The other night at the Quad on 13th Street in Manhattan, I had a chance to watch Four Seasons Lodge directed by Andrew Jacobs. It wasn’t my idea. It was my wife’s. I ran into the theater, hassled and overwhelmed by the week’s demands. I was twitching away on my Blackberry, as I was walking into the theater–such was my enthusiasm to see a movie. To tell you the truth, I was up for dinner rather than a movie.
In the first few minutes I realized that this definitely was not the film for me. Sixty-years olds, like myself, are easily frightened by watching a group of older people in their 70s and 80s struggling with their health and issues of quality of life. Trust me, the last thing I needed was a documentary about aging in a bungalow colony in the the Catskills. I vacation in the Catskills, but not a bungalow—a house on the appropriate trout stream with a jacuzzi, a mile away from the tennis courts. I remember bungalows, remember them vividly, I remember Old route 17 to the Catskills, I remember beach chairs, I remember linoleum on the floor, I remember the Red Apple Rest, I remember my father driving up on Friday evenings to be with us on the weekend. I remember bungalows and definitely remember the Catskills. But somehow I didn’t need to be taken back there, it had just gotten a bit too seedy. But I was immersed in the world of the Four Seasons Lodge.
In a few minutes, I was immersed in the life of the Holocaust survivors who 30 years ago bought a place in the Catskills and sustained themselves all these years, dancing and frolicking as light as children, approaching life with a whimsical air that makes you soon forget the terror that underlies every breath they take. These are the last of the Holocaust survivors, and they claim their right, their place in the sun.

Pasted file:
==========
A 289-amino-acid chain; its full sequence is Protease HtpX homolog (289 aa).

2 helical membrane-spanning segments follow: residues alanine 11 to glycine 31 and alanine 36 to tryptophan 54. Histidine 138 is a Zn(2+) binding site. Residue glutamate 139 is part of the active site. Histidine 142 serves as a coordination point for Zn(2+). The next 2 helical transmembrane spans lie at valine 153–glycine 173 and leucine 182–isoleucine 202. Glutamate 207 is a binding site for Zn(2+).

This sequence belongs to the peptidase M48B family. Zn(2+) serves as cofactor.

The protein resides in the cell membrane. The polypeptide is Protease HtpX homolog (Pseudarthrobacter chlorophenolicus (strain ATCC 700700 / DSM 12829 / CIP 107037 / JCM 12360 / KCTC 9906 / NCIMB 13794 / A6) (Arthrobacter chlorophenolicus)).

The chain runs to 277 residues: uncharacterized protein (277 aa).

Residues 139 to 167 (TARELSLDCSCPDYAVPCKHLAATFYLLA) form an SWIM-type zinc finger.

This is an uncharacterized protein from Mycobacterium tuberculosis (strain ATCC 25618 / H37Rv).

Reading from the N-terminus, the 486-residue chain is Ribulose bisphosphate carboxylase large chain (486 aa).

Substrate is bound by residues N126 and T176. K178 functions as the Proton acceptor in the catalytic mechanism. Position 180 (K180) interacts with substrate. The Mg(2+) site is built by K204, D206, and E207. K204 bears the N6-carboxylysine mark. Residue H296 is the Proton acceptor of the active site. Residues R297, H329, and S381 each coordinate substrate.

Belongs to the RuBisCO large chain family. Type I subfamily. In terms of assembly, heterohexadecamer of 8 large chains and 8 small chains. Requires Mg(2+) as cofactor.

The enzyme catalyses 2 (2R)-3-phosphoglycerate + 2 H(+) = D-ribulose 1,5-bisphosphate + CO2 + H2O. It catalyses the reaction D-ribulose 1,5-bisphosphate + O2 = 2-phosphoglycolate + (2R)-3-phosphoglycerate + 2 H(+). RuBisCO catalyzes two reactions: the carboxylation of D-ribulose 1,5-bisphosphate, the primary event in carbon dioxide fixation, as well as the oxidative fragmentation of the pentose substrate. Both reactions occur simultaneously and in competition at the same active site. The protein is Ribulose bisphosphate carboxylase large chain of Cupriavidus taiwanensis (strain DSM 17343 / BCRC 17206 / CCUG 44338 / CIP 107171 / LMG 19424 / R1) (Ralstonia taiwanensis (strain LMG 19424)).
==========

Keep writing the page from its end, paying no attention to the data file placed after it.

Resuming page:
No matter their age and their personal history nothing could overshadow their capacity to be alive. Four Seasons Lodge is about leadership, personal leadership, the ability to persevere while not forgetting. It is about personalizing collective memory while not being overwhelmed by it. It is about courage without drama. It is about the capacity to be proactive when taking any action seems futile. This film intensifies memories that have begun to fade. It brought back the shadows that are not all pleasant and, at times, foreboding. It made me want to get up in the theater and thank each person on the screen. The best Thanksgiving movie I’ve ever seen.